Seoul Blood Bank Freezes Assets for Breakthrough Cell Therapy
Han Hoon, a stem cell therapy pioneer, sweeps back his arm to show off rows of storage tanks that fill the basement of his office building in South Korea’s capital.
“Awesome, isn’t it,” says Han of the 42 gleaming cylinders each measuring 1.5 meters high and 1.2 meters wide where blood from the umbilical cords of 60,000 new-born babies is stored.
“What you are looking at is the world’s largest inventory of cord blood units kept in one place,” says Han, head of the medical research firm Histostem.
Han says the tanks kept frozen at minus 196 centigrade degree (minus 378 Fahrenheit) contain 1.5 tonnes of umbilical cord blood, 12 percent of the world’s total inventory accumulated over five years.
Umbilical cord blood is a source of stem cells, which can morph into specialized body cells and help regenerate damaged organs. Researchers see stem cells holding the key to cures for diabetes, cancer, Alzheimer’s disease and other disorders.
Han, 51, extracted stem cells from cord blood for the first time in 2003 and has used them in the treatment of more than 200 patients suffering from 17 different diseases.
Success rates vary according to the disease being treated but some 70 percent of patients suffering from diabetes mellitus and 60 percent with liver cirrhosis showed improvement after stem cell treatment, Han says.
Han and his colleagues made headlines in November last year when their patient Hwang Mi-Soon, 37, who had been unable to walk since damaging her spine in an accident two decades earlier, was shown at a press conference taking a few cautious steps with the help of a walking frame.
It was the world’s first published case in which a patient with spinal cord injuries had been treated successfully with stem cells from cord blood, Han says.
Hwang remains a patient and says she is making progress, although she still needs leg braces and a frame to walk.
Following the report on the landmark treatment of Hwang, there has been a rush of unsolicited patients from many parts of the world seeking help from Han, most of them suffering from spinal cord injury.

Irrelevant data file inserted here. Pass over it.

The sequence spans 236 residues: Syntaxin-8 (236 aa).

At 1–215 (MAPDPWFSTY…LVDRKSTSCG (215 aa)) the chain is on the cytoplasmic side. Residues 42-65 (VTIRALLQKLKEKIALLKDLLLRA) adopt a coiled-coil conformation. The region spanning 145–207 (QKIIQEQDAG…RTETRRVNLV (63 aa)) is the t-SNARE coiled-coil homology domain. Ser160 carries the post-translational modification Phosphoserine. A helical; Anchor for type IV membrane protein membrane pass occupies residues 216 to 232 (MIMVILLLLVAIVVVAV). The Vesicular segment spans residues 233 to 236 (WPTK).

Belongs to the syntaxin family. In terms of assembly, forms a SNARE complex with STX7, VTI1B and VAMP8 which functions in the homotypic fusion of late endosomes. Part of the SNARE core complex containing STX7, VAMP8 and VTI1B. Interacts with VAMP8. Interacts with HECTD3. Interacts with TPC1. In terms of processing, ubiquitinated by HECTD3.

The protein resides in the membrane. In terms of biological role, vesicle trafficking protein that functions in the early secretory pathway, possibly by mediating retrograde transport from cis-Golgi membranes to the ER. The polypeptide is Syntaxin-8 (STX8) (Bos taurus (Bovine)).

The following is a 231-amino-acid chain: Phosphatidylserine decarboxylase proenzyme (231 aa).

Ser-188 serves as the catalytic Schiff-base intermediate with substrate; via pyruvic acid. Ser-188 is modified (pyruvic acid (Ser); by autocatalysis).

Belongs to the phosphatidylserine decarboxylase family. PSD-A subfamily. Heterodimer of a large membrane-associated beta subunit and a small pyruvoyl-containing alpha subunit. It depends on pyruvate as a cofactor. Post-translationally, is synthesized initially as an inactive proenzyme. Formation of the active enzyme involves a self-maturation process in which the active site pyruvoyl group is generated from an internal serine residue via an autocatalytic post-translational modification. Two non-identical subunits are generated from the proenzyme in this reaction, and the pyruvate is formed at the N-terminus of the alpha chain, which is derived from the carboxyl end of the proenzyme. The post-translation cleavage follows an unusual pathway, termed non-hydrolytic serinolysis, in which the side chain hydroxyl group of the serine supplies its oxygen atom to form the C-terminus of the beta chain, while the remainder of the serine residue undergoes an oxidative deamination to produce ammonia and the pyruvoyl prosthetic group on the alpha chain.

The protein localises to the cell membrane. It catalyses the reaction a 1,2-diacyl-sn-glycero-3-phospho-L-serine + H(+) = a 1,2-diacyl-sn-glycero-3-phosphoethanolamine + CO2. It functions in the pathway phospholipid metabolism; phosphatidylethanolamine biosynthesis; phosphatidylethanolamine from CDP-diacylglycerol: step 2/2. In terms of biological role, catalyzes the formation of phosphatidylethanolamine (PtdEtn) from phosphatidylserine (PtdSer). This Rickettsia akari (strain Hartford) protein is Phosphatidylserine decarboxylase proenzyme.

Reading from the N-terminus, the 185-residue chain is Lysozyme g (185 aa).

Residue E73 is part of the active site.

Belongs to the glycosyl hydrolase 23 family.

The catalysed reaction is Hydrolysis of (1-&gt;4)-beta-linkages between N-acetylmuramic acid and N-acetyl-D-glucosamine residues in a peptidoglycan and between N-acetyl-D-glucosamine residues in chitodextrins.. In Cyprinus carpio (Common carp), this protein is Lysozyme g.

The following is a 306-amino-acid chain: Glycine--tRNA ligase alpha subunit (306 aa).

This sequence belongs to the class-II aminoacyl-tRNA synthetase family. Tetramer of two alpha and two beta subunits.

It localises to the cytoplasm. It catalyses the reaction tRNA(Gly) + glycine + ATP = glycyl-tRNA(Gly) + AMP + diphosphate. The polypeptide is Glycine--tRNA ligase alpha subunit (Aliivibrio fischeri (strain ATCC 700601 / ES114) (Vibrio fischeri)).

“There are many who are willing to pay anything for the treatment,” Han says.
“I tell them to send us their blood samples or gene testing results. After that, we browse collated pools of cord blood to select compatible cells, find multipotent stem cells, isolate and culture them for injection.”
Treatment is not cheap. Stem cell therapy for spinal cord injury costs around 100,000 dollars, he says.
Han collected his blood bank by striking a deal with pregnant women who are asked to donate the cord blood when they give birth in return for a guarantee of free stem cell treatment for five years for the baby, if needed. To extend the guarantee for 10 years, they pay a premium of 270,000 won (268 dollars).
Han acknowledges that umbilical cord blood is not the only source of stem cells. They are also found in human embryos, bone marrow and other body parts.
But he says blood is the best because it carries none of the ethical questions associated with using human embryos for medical treatment and is easier to use and more flexible and effective than bone marrow cells.
Technical difficulties exist in isolating stem cells from frozen umbilical cord blood, finding cells with genes matching those of the recipient and selecting the right place in the body to deliver the cells, he says.
Han, a medical doctor with expertise in both immune genetics and bone marrow transplantations, says his ample stockpiles of cord blood in South Korea South Korea provide a fertile soil for experiments on new techniques and treatments.
Han’s company carried out 23 stem cell treatments last year and is planning to open a hospital exclusively for the therapy later this year.
“Histostem will expand cell therapies from selected diseases such as spine cord injury, Lou Gehrig’s disease (amyotrophic lateral sclerosis — ALS), liver cirrhosis, diabetes millitus to include other diseases,” Han said.
“We plan to open the hospital by the end of this year or early next year at the latest. The hospital will be the world’s first entirely devoted to stem cell therapies,” Han says.
“The hospital will initially have 100 beds but will be expanded to 300 afterwards.”
His company is financially strong, posting a net profit of 1.5 billion won (1.5 million dollars) on sales of six billion won last year.
Han says he expects an even better performance this years and plans to go public on the Korea stock exchange after that.
“We seek to list in the tech-heavy Kosdaq by early next year,” Han said.
Posted on March 23rd, 2005 in Research for a Cure. Tagged: stem cells